PHOENIX (AP) — U.S. Sen. John McCain hasn't decided whether he'll run for a sixth term, but the former GOP presidential nominee said Tuesday that the Arizona Republican Party's censure of him over the weekend may just have provided the motivation to seek office again.
The censure vote came during a meeting of state committee members who cited McCain's voting record as being insufficiently conservative.
The members said McCain has lent his support to issues "associated with liberal Democrats," such as immigration reform and funding President Barack Obama's federal health care law.
In response Tuesday, McCain said he has a strong conservative voting record and led the fight in the Senate against Obama's health care plan. He blames the censure on uninformed "extremist" party elements, and said, if anything, it only bolsters his consideration to run for a sixth term in 2016, the year he turns 80.
"If there's such a thing as motivation to more seriously consider it, it's what just happened," McCain told The Associated Press.
Timothy Schwartz, the Arizona Legislative District 30 Republican chairman who helped write the censure resolution, said the vote showed that McCain was losing support from his own party.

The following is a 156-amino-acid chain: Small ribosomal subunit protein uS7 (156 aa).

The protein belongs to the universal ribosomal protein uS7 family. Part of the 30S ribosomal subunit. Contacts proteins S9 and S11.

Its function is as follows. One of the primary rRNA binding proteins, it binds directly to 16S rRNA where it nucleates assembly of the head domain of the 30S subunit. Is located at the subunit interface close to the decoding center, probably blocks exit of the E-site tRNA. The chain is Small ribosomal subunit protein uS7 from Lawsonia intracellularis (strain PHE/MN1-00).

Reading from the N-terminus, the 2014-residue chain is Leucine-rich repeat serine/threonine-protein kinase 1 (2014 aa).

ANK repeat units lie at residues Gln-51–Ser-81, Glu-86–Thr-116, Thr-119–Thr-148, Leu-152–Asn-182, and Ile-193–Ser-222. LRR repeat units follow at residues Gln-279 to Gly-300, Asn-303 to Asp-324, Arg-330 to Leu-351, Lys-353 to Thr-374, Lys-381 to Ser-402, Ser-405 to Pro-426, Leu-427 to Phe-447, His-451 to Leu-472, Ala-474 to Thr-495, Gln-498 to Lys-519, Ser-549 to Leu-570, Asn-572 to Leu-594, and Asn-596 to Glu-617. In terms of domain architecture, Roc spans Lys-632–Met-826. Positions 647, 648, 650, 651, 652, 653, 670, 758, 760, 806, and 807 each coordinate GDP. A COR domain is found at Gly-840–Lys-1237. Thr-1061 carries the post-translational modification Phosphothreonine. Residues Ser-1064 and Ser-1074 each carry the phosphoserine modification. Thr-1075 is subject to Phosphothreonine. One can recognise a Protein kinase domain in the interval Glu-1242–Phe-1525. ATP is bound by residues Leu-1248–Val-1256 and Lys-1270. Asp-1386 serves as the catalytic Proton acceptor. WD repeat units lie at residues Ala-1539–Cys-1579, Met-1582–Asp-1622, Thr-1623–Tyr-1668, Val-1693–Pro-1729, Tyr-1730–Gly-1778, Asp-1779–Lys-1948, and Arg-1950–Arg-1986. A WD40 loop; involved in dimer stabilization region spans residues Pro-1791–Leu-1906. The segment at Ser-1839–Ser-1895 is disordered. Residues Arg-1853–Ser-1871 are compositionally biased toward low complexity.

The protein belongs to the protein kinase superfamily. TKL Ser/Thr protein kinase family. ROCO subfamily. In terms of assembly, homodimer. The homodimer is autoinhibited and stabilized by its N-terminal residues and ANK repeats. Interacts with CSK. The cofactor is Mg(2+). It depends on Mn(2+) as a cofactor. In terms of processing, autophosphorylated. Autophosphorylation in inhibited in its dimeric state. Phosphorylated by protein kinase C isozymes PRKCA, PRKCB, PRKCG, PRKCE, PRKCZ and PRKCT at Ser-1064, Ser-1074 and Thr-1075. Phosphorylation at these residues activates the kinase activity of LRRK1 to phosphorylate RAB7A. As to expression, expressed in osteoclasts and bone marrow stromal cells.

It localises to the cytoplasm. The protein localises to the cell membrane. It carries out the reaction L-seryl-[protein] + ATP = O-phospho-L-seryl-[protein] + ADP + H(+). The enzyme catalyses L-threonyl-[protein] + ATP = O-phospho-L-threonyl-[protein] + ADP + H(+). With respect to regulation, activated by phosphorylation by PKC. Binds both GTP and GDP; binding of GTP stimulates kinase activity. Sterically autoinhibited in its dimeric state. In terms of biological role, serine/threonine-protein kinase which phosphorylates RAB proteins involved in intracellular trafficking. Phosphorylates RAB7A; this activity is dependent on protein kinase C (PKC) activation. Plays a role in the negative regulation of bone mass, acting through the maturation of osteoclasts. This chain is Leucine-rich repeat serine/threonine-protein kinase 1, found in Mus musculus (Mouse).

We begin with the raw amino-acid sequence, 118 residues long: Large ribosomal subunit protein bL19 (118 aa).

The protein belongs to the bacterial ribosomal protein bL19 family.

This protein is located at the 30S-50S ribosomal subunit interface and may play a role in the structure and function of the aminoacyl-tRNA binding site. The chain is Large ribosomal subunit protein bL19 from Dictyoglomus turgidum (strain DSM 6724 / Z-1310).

McCain called the censure "ludicrous."
"It shows that, again, a very extremist element of the party has taken over the party apparatus," he said, adding that polling shows he maintains strong support in Arizona from Republicans, Democrats and independents.
"I've won every race I've run and I'm proud of my record, and if I run again, I am totally confident of re-election," McCain said.
In a Facebook post this week, former Alaska Gov. Sarah Palin and McCain's 2008 running mate, defended the senator as "an American hero and a friend."
Palin said McCain has helped lead the fight in Congress against the "far left agenda."
McCain was elected to the U.S. House of Representatives in 1982 and won his Senate seat in 1986.
He unsuccessfully sought the presidency in 2008 then easily won another Senate term in 2010. He has challenged Obama on foreign policy but has worked with Democrats on immigration legislation, noting "70 percent of the people in Arizona want to see comprehensive immigration reform."